IMO announced that Belgium has become the 112th State to accede to IMO’s International Convention on Oil Pollution Preparedness, Response and Co-operation (OPRC).
The treaty establishes measures for dealing with pollution incidents, either nationally or in cooperation with other countries. Mr. Laurent Preud’homme, First Secretary of the Embassy of Belgium in the United Kingdom, deposited the instrument at IMO Headquarters in London, on April 19th.
Mr. Preud’homme also deposited the instrument of accession for the Protocol to the OPRC relating to hazardous and noxious substances.
Ships are required to carry a shipboard oil pollution emergency plan. Operators of offshore units under the jurisdiction of Parties are also required to have oil pollution emergency plans or similar arrangements which must be coordinated with national systems for responding promptly and effectively to oil pollution incidents.
In July 1989, a conference of leading industrial nations in Paris called upon IMO to develop further measures to prevent pollution from ships. In November of the same year, the IMO Assembly corresponded on the call and work began on a draft convention aimed at providing a global framework for international coordination to face marine pollution threats.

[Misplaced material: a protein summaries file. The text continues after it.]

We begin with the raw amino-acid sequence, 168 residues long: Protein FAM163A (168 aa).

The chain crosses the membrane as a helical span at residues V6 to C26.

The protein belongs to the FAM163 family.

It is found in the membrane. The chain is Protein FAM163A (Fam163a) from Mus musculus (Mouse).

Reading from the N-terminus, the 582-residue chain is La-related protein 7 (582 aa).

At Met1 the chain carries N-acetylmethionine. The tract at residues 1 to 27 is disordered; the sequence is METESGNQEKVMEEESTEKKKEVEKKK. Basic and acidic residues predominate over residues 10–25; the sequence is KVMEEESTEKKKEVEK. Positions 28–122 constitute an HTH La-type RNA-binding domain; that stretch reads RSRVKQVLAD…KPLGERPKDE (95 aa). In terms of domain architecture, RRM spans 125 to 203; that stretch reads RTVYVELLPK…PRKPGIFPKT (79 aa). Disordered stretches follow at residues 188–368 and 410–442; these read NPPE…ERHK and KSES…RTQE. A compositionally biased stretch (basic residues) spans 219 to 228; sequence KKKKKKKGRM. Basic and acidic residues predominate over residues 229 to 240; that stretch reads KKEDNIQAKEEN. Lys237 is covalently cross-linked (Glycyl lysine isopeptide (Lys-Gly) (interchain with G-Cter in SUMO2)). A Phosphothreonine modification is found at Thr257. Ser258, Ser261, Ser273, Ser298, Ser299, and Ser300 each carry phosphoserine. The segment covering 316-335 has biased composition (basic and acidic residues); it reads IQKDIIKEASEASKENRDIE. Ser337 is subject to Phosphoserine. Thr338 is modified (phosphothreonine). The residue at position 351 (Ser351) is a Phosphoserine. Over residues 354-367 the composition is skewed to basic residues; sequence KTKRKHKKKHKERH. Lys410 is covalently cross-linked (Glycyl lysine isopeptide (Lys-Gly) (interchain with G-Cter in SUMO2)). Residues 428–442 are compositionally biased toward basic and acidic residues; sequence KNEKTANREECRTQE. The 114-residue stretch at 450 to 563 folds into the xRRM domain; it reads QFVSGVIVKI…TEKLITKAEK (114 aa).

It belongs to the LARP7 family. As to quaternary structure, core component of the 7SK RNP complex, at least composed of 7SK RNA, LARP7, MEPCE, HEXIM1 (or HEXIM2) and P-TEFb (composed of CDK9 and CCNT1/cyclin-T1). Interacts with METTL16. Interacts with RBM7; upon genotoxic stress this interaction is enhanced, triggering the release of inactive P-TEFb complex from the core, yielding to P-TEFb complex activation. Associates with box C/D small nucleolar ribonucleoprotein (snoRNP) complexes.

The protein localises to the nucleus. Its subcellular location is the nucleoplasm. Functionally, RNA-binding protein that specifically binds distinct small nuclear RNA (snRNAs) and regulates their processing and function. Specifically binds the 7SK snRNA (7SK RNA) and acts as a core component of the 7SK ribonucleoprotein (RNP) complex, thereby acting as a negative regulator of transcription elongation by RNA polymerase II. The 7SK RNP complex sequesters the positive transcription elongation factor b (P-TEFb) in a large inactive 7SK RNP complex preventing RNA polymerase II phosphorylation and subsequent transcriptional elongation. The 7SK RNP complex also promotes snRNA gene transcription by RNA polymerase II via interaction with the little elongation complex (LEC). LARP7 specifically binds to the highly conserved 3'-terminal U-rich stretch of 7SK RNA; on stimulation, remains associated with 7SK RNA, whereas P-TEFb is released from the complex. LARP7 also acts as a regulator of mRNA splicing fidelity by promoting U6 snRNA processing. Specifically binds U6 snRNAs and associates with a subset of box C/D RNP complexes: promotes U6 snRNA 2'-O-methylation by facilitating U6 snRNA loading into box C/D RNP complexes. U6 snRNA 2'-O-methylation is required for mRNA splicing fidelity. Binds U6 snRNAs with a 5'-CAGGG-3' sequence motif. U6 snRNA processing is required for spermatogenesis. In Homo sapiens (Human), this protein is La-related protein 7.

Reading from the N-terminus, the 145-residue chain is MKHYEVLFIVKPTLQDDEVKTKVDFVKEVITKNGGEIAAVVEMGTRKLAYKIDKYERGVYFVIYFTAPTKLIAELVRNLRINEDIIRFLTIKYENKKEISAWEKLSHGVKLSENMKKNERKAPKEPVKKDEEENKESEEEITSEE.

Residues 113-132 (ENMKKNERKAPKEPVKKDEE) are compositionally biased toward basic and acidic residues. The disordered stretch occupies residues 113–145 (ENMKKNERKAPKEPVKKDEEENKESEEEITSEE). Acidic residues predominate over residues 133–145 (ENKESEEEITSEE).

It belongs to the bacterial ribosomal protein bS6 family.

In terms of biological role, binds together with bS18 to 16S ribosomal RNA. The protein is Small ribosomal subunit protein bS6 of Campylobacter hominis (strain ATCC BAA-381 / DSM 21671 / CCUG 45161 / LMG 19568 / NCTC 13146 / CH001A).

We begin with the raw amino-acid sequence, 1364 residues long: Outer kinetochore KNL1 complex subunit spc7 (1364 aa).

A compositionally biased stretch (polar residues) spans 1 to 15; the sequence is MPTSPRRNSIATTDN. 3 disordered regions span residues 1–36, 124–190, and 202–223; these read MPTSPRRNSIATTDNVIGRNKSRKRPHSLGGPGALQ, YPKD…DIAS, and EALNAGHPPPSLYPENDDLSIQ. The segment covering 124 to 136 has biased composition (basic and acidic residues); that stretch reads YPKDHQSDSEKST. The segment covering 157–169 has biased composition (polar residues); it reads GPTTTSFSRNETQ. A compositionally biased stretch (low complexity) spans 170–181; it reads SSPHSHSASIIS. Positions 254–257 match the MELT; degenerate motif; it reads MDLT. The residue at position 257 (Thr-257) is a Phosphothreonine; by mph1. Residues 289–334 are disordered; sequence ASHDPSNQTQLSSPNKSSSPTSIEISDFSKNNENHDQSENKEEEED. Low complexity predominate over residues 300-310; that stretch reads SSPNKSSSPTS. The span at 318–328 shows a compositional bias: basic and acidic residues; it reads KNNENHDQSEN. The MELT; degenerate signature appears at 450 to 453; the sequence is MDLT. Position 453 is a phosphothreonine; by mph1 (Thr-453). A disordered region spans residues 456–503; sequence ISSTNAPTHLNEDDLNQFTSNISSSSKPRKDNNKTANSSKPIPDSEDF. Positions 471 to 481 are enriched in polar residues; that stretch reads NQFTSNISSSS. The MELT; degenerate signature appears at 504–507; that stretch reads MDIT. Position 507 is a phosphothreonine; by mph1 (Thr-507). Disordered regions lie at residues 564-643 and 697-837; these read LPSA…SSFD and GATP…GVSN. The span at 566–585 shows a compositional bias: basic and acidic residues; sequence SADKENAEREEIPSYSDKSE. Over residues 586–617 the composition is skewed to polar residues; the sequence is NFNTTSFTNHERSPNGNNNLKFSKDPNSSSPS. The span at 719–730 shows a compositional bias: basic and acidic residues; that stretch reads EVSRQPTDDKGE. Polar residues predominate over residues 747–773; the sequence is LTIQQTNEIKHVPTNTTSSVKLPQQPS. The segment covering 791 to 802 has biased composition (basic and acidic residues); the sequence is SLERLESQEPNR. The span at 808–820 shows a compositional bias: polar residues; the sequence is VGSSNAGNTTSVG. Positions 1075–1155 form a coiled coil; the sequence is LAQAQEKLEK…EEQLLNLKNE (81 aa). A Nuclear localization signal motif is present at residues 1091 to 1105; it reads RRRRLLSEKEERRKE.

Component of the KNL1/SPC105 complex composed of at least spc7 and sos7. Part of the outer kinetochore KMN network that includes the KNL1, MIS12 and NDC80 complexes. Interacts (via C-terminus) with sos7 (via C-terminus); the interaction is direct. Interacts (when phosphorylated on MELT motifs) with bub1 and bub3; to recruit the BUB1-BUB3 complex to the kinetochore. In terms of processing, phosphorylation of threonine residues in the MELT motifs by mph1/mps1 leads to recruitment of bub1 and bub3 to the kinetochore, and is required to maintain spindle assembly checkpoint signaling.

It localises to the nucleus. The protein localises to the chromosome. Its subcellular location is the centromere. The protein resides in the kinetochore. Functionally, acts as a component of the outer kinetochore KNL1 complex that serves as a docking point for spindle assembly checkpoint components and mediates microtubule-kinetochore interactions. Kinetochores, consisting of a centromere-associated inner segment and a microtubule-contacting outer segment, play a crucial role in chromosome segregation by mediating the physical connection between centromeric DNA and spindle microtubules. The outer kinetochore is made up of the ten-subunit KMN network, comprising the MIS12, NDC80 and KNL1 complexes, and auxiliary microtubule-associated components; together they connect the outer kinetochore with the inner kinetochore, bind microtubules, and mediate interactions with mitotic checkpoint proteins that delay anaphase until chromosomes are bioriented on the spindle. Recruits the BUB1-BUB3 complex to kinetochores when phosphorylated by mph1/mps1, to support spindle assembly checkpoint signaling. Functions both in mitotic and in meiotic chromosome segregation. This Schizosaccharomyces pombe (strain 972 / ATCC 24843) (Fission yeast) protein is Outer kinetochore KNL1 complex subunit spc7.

According to OPRC, ships are required to report incidents of pollution to coastal authorities and the convention details the actions that are then to be taken.
The Convention calls for the establishment of stockpiles of oil spill combating equipment, the holding of oil spill combating exercises and the development of detailed plans for dealing with pollution incidents.
Parties to the convention are required to provide assistance to others in the event of a pollution emergency and provision is made for the reimbursement of any assistance provided.